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I myself have been an antique picker on and off and know that there are items available at outlets like thriftshops which are much more valuable than what you pay. The trick is to develop your eye. I just found a bronze statuette by a noted Western artist in a thriftshop for $1.99! I also am known for snagging good vintage clothing and accessories, even jewelry.
You can develop your eye by going to vintage and antique stores and looking at what they are selling. It will familiarize you with the sort of merchandise that is selling and the prices that they can get. Offer to take care of a friend's estate or moving sale. If there are antiques/collectibles, they can make much more money by using you, rather than another estate handler, as the broker, who would probably charge more for their services.
Another friend specializes in boat-related hardware and articles. He also finds small boats and paints them/fixes them up for resale. He sells them at yard sales and at a local boater's swap meet. As rent is the prime expense in any business, try to find free outlets (or very inexpensive), such as the yard sale or the boater's swap meet. (But remember that the prices you can get at a yard sale are not those you could charge at, say, an antique or collectible sale. That is, they would be much lower. But you can also sell little things or things with slight damage for lower prices.)
In the experience of my eBay shop friends, they find that the people out there want perfect items and are willing to pay for them. Take good pictures of them! There is also the matter of shipping, which has to be factored it. Shipping materials themselves can be very expensive, so they try to find re-cycled bubble wrap and so on, as much as possible to hold costs down. You can also use recycled padded bags, and even the brown paper from grocery bags (turned inside out), and clean recycled boxes.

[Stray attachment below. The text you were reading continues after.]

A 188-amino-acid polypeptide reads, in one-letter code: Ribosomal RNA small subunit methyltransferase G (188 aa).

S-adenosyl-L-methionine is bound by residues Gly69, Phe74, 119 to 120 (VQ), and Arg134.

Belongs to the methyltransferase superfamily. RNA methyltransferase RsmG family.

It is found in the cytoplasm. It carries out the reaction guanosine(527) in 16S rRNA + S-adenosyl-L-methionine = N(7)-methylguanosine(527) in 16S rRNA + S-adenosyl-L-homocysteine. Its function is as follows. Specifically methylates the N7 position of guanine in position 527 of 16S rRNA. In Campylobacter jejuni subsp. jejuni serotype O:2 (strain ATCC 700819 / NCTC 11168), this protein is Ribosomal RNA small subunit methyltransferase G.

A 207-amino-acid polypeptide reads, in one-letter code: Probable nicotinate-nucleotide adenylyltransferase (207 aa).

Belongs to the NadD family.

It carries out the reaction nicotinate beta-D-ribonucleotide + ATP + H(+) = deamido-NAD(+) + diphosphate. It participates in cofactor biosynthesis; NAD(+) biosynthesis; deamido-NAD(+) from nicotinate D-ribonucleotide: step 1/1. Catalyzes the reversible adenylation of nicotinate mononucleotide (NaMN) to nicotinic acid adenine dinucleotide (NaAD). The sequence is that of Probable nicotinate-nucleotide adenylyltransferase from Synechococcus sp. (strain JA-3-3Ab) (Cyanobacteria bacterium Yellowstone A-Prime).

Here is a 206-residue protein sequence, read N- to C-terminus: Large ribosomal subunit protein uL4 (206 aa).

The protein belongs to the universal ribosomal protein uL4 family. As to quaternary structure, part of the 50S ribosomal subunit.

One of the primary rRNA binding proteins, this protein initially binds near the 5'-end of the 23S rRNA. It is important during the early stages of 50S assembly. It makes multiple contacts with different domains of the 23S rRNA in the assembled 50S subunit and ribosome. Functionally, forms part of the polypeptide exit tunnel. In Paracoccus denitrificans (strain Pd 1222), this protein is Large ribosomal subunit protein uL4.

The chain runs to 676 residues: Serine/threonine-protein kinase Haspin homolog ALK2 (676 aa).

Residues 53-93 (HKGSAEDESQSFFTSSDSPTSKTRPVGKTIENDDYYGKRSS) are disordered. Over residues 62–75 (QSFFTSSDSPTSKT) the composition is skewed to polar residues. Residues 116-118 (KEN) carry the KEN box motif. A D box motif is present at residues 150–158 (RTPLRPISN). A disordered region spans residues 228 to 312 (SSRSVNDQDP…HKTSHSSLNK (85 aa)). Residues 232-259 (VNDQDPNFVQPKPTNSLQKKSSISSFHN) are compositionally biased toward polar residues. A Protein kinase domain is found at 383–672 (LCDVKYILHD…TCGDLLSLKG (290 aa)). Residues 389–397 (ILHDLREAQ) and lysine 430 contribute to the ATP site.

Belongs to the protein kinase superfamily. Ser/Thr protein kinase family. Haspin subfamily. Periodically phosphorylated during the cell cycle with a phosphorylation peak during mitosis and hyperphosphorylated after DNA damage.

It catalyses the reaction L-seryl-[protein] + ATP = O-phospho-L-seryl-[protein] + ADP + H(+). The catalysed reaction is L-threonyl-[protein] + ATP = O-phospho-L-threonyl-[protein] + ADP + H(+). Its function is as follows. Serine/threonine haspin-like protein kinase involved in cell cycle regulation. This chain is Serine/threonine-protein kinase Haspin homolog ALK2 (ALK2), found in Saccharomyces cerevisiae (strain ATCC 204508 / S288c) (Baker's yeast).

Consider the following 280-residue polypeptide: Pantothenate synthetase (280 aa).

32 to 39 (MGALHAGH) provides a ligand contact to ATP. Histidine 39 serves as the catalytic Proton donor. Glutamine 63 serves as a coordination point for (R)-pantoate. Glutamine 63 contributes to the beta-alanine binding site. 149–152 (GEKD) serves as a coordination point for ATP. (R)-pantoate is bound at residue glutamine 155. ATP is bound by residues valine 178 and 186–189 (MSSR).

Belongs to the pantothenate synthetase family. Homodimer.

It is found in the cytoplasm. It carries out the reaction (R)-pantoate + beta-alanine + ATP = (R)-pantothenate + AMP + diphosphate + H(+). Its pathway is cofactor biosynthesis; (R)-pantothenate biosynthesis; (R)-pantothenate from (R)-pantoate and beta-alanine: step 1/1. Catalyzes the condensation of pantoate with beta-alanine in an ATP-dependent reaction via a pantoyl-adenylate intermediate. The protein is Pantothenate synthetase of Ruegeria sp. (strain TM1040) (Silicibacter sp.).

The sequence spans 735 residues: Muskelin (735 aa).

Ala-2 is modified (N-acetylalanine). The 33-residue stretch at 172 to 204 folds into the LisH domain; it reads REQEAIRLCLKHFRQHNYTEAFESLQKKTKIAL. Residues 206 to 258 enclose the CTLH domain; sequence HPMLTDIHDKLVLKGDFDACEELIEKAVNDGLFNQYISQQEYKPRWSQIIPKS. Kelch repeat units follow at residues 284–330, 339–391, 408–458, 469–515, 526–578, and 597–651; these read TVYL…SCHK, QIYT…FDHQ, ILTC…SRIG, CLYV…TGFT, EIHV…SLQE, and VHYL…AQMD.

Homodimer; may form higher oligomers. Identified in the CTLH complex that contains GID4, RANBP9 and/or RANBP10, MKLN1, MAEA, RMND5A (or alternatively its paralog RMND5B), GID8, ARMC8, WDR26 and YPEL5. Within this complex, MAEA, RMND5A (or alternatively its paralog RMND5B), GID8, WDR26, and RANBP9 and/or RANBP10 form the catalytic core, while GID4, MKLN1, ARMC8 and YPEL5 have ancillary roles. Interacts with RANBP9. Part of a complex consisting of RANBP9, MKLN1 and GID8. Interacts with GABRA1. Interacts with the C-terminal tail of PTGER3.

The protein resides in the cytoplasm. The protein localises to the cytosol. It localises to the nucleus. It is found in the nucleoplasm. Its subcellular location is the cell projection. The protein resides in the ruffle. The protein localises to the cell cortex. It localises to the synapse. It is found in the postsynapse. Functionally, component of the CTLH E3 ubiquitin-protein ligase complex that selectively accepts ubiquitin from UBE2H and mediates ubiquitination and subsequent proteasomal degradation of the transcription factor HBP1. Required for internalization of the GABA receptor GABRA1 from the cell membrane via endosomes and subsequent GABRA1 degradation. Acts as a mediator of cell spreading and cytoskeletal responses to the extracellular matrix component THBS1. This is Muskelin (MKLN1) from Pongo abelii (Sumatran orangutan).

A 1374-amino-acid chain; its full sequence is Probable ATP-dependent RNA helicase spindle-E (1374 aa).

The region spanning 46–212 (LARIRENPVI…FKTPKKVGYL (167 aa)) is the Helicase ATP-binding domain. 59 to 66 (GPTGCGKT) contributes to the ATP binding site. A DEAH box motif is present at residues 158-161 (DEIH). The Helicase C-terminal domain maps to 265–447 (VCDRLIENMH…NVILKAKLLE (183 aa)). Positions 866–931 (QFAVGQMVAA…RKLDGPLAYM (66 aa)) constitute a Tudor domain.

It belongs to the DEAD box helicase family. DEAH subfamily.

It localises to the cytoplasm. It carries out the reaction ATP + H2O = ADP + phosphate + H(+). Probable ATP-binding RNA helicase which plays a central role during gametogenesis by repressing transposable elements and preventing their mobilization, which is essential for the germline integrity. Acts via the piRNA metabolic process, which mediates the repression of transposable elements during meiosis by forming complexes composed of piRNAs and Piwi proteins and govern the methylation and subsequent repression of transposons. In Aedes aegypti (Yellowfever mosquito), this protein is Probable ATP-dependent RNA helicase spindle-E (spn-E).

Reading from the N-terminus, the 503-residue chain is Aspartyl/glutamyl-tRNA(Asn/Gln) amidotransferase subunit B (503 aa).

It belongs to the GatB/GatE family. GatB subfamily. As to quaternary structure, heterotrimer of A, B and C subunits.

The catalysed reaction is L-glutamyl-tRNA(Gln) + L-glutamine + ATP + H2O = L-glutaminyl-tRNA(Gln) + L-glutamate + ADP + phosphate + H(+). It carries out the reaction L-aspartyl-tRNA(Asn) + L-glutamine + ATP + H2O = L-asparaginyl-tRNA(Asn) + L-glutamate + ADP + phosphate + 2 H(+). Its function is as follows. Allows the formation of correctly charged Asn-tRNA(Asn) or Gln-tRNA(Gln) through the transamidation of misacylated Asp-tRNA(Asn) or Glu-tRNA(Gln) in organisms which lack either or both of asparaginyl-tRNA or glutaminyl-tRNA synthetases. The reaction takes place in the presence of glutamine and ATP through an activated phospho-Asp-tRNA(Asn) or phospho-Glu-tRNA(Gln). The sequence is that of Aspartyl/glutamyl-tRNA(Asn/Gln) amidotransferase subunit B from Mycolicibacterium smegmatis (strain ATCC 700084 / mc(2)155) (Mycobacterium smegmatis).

On eBay having a good dependability rating is very important. Also online you can have payments made to a Paypal account. Watch out for bad checks. My friends almost got stung recently. But personal checks for small items at yardsales and swap meets are often the way to go. Bring a lot of change with you to those sales and bring excess bags for the merchandise.
Storage of items is also an issue, especially if you have furniture. My friends have an inexpensive storage unit and use a garage as well. They also fix up items for sale, and glue, and make small repairs on furniture. You can also do this with interesting found items.
In the apartment complex near our marina at the end of the month people are moving out and often leave perfectly good stuff out in the trash. I have found patio furniture, sofa pillows, pictures and picture frames, and all sorts of knickknacks. I go on Sunday, as their garbage pickup is on Monday AM. People back in my home town in N.J. drive around with trucks just before garbage day and pickup items to cleanup and then resell. I often have found furniture out on the street near my L.A. apartment building, some of which is vintage. For example, I once found a 50's chrome dinette table, very collectible. Due to urban cockroach and bed bug problems, though, I don't take in any upholstered furniture anymore. And I check/spray furniture that I do bring in.
The internet is wonderful for research and pricing. That's how I discovered my statuette was by a known Western artist. Watch the antique shows on TV, too, to get an idea of what is saleble. Rusty signs and old 50's appliances can be worth money! I have seen O'Keefe-Merrit vintage stoves out on the street in L.A. They disappear quickly, because cleaned up and restored, they are worth money. The same is true of old tools. People out there collect anything. And remember, 70's stuff is now considered vintage.
Make sure you find out if there are any local ordinances about yard sales and how many you can have per year and so on, before you have more than one sale in a short period of time. Most towns allow you to have one or 2 per year. But you can also get together with friends and have sales at their places. At the end, you can put the items back in storage or donate everything to a charity thriftshop for a tax write-off. (Remember that outlets such as St. Vincent de Paul which pick up large items from you.)
Once you have successfully run an eBay store and/or sold at a swap meet or to retail outlets that buy collectibles, or successfully placed items for sale at a consignment store, you might then want to think about going up to the next level. You might consider either renting a corner of an antique "mall" or a section of a gift shop, or even think about a shop of your own, if you can get one cheap.